President Reagan, in high spirits after his debate with Democratic nominee Walter F. Mondale, today opened the final two weeks of his campaign by sharply attacking Mondale's defense record.
Speaking at the Rockwell International assembly plant where the B1 bomber is built, Reagan said, "If it were up to my opponent, I'm afraid Rockwell might still be building the B25 -- that is, if you were building anything at all."
The B25 is a World War II-vintage bomber.
"The truth is, if all his votes had prevailed in the Senate , America would barely have any defense, any real means to protect the peace, any chance to preserve freedom -- and we can't afford that kind of protection," he said.
Reagan still was dogged by questions today about his 1982 news conference statement suggesting that he believed that submarine-launched nuclear missiles could be recalled. Mondale criticized Reagan in the debate for the remark, and Reagan tried again today to explain it.
But these questions did not dampen the buoyant mood in the Reagan entourage after the debate. Reagan political adviser Lyn Nofziger said Mondale had lost his "last shot" at defeating Reagan. White House chief of staff James A. Baker III said Mondale "didn't do anything to make up the gap in polls he's going to need to make up."
Reflecting the campaign's upbeat mood, Nancy Reagan cheerily told reporters in a rare conversation on Air Force One that questions about the president's age and competence are "a non-issue. It's not true and he's shown it's not true."
Picking up where he left off in the debate, Reagan said Mondale "voted to delay or kill virtually every new strategic system: the B1 bomber, the Trident submarine and the Trident missile, the cruise missile, our ABM system, and the modernization of our ICBM force."
Mondale's record on conventional forces is "just as frightening," Reagan told several thousand aerospace workers, saying that the Democrat has expressed "hostility to a strong, secure America" and that his election would "send a signal of decline, lessened will and weakness to friends and adversaries alike."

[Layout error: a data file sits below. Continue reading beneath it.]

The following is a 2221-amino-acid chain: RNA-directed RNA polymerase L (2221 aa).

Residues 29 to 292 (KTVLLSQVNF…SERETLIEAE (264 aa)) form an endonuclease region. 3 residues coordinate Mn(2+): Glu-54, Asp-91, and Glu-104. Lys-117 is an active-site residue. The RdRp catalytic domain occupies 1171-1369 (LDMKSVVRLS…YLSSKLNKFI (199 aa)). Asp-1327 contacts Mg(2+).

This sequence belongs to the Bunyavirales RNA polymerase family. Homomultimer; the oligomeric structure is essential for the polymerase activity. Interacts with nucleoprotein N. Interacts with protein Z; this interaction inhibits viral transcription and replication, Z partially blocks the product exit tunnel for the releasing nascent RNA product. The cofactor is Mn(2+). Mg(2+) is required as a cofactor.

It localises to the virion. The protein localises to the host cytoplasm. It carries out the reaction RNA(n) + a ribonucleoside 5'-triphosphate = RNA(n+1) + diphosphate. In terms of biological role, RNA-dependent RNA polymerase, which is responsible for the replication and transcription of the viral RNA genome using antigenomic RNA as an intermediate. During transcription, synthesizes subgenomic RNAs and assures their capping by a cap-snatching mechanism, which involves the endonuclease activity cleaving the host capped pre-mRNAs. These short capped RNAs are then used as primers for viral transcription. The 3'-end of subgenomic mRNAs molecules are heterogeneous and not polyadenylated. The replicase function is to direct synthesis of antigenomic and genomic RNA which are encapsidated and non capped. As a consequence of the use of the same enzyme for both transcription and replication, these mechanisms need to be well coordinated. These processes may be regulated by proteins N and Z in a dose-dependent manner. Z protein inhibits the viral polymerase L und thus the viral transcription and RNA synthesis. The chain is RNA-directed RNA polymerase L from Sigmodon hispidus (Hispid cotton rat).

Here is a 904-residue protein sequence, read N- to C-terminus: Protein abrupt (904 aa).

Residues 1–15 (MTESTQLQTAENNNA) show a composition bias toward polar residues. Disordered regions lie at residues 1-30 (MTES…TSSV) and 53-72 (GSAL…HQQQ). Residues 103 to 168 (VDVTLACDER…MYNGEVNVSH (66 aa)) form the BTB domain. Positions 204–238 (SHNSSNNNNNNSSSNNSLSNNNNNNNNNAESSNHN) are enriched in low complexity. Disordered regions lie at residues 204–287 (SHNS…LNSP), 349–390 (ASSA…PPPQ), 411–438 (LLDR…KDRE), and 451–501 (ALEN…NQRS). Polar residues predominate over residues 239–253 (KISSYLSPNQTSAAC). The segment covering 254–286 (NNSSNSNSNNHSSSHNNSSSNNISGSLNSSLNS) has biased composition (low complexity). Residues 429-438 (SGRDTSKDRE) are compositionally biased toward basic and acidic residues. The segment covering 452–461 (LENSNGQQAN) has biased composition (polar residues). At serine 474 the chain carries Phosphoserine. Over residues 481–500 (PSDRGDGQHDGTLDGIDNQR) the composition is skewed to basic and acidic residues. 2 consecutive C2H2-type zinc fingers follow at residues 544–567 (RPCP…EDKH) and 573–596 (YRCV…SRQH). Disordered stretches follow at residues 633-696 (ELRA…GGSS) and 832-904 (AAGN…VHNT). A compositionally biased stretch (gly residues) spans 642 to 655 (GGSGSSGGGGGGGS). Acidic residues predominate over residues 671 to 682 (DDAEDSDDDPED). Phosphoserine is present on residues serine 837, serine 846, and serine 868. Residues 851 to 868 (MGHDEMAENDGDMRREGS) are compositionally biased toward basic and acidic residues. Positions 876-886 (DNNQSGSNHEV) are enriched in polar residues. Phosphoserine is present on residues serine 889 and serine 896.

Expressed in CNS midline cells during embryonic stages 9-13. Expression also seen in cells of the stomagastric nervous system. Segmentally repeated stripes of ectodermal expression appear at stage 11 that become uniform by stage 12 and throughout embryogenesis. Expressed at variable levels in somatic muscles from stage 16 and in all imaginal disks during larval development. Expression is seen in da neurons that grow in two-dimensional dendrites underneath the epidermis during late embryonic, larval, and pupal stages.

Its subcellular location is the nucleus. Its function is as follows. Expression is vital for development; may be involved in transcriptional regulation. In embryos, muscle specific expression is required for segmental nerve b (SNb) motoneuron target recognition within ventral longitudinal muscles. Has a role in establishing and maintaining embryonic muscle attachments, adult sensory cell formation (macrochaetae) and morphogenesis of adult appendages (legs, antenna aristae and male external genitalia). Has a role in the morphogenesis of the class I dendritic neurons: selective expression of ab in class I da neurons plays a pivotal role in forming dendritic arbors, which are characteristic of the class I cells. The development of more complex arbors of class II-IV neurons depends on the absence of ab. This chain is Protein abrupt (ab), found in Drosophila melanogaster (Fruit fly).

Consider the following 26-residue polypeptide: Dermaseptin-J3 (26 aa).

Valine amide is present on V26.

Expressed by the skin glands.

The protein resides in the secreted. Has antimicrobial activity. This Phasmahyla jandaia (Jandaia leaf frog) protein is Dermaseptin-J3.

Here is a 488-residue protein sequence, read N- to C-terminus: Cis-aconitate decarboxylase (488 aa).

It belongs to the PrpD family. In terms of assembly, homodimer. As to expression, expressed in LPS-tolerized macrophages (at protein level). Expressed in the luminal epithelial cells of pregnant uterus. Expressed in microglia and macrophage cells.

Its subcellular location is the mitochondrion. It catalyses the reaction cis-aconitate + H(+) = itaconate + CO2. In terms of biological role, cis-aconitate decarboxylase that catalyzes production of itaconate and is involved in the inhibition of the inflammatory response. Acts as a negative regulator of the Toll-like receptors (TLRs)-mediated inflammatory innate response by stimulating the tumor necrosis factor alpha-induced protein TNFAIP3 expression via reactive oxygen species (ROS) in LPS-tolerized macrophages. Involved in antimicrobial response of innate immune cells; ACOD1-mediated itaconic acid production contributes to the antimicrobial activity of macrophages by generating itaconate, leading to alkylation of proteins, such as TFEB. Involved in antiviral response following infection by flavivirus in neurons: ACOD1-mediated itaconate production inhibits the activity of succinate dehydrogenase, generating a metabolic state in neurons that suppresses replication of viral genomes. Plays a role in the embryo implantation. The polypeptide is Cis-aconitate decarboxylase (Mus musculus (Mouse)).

"It's always easy to argue for reductions in defense spending, just as it's easy to pretend that one can call the Soviet leaders, as my opponent has proposed, and persuade them in a moment to alter the course they have followed for decades," Reagan said.
"It's also nonsense and the American people know it," he added.
Reagan restored the B1 bomber program canceled by President Carter. The Pentagon is buying 100 bombers, designed for treetop-level penetration of enemy air defenses, at an estimated cost of $28.3 billion. Critics say advances in defensive measures will make the plane obsolete before the 100 are delivered in April 1988. Mondale says he supports development of the Stealth bomber instead of the B1B.
The president spoke today against the backdrop of a B1B under assembly and a huge banner, "Prepared for Peace." He made no mention of the fatal crash last month of a B1 prototype, which has been linked to pilot error, but did note last week's successful initial flight of the first production model.
On the question of whether submarine-launched missiles can be recalled, Reagan said today, "I was talking about the submarines and the airplanes, that they could be called back."
Referring to Mondale's criticism of the remark, Reagan said, "How could anyone think that any reasonable human being could believe that you can turn a missile around and bring it home? I think that shows a lack of intelligence on their part."
The president complained that his remark "was taken out of context and I realize that all of you reporters are on the record of having repeated it so often, but now try and find a way back off the end of the limb. I won't cut it off."
At a May 1982 news conference, Reagan said there was "no recall" and "no defense" for land-based missiles.
But he added, "Those that are carried in bombers, those that are carried in ships of one kind or another, or submersibles, you are dealing there with a conventional type of weapon or instrument, and those instruments can be intercepted. They can be recalled if there has been a miscalculation."
Asked what he thought of Mondale's performance in the debate, Reagan said, "I thought he was his usual self.